Alex Gordon’s run of All-Star appearances in 2013-2015 was absolutely spectacular. Gordon jumped into MLB relevance by winning a Rawlings Gold Glove Award in 2011 and having the best offensive season of his career, posting a 140 wRC+ and .878 OPS at the plate. Kansas City had raised another bonafide All-Star, just in time for the Royals core of prospects to assume regular roles in the big leagues.
Alex Gordon peaked at the perfect time for the Royals. He resembled everything that the Royals front office wanted their young guys to be. Gritty, hard working, humble, good defender, lots of contact. He was a perfect model for Eric Hosmer, Mike Moustakas, Lorenzo Cain, Alcides Escobar, and Salvador Perez as they were getting their careers underway. His time as a Royal is legendary in it’s own right.
Alex Gordon hasn’t posted an offensive season like 2011 since, but he was still very productive between 2012 and 2014, and was seeing another uptick in 2015. In the first half of the 2015 season, Alex Gordon’s wRC+ sat at 133, which was on pace to be the second highest mark of his career. Then he suffered an awful groin injury that caused him to miss a significant amount of time on the DL. He hasn’t been the same since. His second half wRC+ in 2015 was just 88. That dropped down to 86 in 2016 and 62 in 2017. I found myself seriously questioning whether or not Alex Gordon would ever be even decent again.
Well, it’s June of 2018 and he’s been decent! Gordon has been worth 1.4 rWAR to date and his defense has actually been better than ever.
Alex DRS in LF by year— Patrick Brennan (@paintingcorner) June 24, 2018
2016: 4 (1100.1 innings)
2017: 9 (1178.2 innings)
2018: 11 (417 innings!)
But we knew Gordon is a stud on defense, right? This shouldn't really be any surprise. We expect Gold Glove caliber defense from our $72M left fielder. Here’s the good news. Alex Gordon has posted a 109 wRC+ against RHP in 2018, meaning he's been 9% better than the league average hitter vs RHP (for more on Gordon’s successes I'll turn you over to my buddy Patrick’s article which you can find here.)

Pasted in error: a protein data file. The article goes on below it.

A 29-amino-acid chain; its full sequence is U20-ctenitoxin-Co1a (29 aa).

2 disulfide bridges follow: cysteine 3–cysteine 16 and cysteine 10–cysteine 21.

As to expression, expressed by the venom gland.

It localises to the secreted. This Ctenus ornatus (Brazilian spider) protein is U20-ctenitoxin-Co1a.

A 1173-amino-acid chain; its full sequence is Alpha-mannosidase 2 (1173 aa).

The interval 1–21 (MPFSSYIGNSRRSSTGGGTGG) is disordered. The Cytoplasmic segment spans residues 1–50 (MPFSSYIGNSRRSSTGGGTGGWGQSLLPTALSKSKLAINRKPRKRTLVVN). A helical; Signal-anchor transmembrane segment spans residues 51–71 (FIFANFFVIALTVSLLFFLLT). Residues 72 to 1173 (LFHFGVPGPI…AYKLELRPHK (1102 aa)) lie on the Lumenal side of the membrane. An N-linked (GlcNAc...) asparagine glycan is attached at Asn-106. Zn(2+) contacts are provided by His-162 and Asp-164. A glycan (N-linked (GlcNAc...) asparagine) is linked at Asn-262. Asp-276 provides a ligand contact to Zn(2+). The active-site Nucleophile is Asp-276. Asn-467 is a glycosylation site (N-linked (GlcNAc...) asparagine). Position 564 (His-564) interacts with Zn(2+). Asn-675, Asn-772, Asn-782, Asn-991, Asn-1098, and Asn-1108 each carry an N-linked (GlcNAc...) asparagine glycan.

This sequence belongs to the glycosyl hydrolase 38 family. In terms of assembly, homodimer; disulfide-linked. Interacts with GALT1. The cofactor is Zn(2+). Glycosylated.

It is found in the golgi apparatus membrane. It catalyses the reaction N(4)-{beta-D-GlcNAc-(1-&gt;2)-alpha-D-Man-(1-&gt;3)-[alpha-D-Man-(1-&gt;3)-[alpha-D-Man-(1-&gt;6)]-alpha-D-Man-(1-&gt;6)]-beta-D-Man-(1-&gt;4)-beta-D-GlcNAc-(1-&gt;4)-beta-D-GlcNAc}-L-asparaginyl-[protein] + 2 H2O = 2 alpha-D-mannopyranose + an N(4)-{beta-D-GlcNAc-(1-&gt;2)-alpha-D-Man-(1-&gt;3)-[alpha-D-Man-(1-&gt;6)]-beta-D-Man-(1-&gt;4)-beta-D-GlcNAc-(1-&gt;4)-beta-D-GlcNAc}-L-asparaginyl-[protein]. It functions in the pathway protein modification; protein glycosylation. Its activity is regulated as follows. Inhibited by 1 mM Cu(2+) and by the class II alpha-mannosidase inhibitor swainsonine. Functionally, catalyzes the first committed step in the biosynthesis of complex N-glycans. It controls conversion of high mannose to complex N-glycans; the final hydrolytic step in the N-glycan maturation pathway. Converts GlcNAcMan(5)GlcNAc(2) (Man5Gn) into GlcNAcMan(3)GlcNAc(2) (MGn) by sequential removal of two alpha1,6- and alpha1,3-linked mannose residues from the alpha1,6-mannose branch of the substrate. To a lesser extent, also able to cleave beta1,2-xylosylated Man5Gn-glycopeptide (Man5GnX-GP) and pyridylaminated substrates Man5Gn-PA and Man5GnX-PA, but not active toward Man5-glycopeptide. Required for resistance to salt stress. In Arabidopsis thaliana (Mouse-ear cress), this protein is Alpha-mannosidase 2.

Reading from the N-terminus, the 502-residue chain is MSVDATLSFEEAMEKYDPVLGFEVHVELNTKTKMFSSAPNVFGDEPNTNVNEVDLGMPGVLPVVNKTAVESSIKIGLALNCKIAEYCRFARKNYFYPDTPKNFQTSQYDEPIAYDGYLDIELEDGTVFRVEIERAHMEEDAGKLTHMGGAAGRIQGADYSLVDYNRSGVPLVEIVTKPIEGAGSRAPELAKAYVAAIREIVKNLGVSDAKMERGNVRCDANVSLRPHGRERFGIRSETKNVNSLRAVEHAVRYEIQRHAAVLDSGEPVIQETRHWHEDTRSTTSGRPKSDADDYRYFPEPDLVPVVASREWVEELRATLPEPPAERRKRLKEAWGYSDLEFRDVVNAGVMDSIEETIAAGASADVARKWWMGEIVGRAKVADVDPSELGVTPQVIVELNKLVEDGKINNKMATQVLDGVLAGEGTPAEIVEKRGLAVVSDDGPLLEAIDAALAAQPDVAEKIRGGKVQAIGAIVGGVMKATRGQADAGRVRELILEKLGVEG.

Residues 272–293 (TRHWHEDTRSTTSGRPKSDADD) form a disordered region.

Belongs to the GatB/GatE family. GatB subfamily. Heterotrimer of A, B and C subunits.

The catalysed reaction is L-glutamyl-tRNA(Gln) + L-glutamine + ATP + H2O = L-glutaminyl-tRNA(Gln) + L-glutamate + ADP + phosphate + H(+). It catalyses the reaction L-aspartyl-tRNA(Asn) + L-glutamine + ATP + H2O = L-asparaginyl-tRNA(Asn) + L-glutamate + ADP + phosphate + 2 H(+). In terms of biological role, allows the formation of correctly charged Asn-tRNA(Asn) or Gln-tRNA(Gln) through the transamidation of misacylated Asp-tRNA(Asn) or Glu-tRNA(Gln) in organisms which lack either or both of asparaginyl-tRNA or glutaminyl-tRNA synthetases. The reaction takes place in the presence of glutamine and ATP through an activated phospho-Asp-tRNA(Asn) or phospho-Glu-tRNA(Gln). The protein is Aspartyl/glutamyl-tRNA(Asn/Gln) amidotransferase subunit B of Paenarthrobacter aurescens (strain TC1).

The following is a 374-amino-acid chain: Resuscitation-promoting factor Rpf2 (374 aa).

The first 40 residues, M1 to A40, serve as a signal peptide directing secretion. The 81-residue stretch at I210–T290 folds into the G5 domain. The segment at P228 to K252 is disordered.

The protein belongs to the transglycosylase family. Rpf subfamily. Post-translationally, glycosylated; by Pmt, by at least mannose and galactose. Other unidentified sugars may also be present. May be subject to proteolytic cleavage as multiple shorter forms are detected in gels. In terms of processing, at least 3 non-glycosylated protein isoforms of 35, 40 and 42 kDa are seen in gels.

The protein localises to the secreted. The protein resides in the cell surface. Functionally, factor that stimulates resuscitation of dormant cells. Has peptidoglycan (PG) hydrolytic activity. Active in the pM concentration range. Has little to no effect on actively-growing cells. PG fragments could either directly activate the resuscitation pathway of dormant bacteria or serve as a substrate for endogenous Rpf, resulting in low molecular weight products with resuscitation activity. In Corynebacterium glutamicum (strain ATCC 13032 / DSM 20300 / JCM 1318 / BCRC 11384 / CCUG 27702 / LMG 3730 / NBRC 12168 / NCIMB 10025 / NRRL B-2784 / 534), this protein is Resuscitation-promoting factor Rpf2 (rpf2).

Ah, yes. You read the title. We’re not here to talk about how good Alex Gordon has been. Noooooo sir. It’s negativity time.
Alex Gordon has next to no chance of living up to his contract. That doesn’t mean he can't still be a semi-effective player, though. Defensively, Gordon has been one of the best outfielders in all of baseball this season. He’s been 9% better than the league average hitter against RHP. There’s just one thing holding him back from being a good player: left-handed pitching.
Take. Look at this:
Alex Gordon wRC+ by year:— Alex Duvall (@duvy_013) June 26, 2018
Yes, Gordon’s offense dropped off a ton all together. I will be looking in to an answer for the drastic difference vs LHP soon.
Alex Gordon used to be a very good hitter against LHP, especially considering the fact that he bats left-handed. Between the 2014 and 2015 seasons, Alex Gordon ranked 15th (2015) and 18th (2014) among LHH vs LHP in wRC+. Two of the top 18 spots between the two season belonged to Alex Gordon. Gordon was actually better against LHP than he was RHP for a few seasons. So what happened?
Well, I tried to look for easy answers right off the bat, so I went to look at Alex Gordon’s wRC+ against LHP before and after his groin injury in 2015. The results? Gordon’s wRC+ vs LHP improved 10% after returning from his groin injury in 2015. Strange...but okay. Next.
How about his wrist injury in 2016? Surely that hampered his ability to hit LHP, right? Gordon’s wRC+ vs LHP before he broke his wrist in 2016 was 54. After he returned from the DL, it was 93 for the rest of the season. Again it got better. I have no idea how. Next idea.
To be honest with you, I had no immediate “next idea.” I was a bit confused. How could a left-handed hitter miss a substantial amount of time on the DL, come back to game action, and perform better against LHP than he had before his DL stint? TWICE. It doesn't make much sense.
In 2017, Alex Gordon’s offensive season was so awful that it’s almost not even worth comparing to anything else. His wRC+ vs LHP declined and it completely hit rock bottom vs RHP. The steady decline of Alex’s ability to hit LHP continued, but he didn’t hit much of anything at all in 2017, so, we’re going to ignore that year of our lives a bit.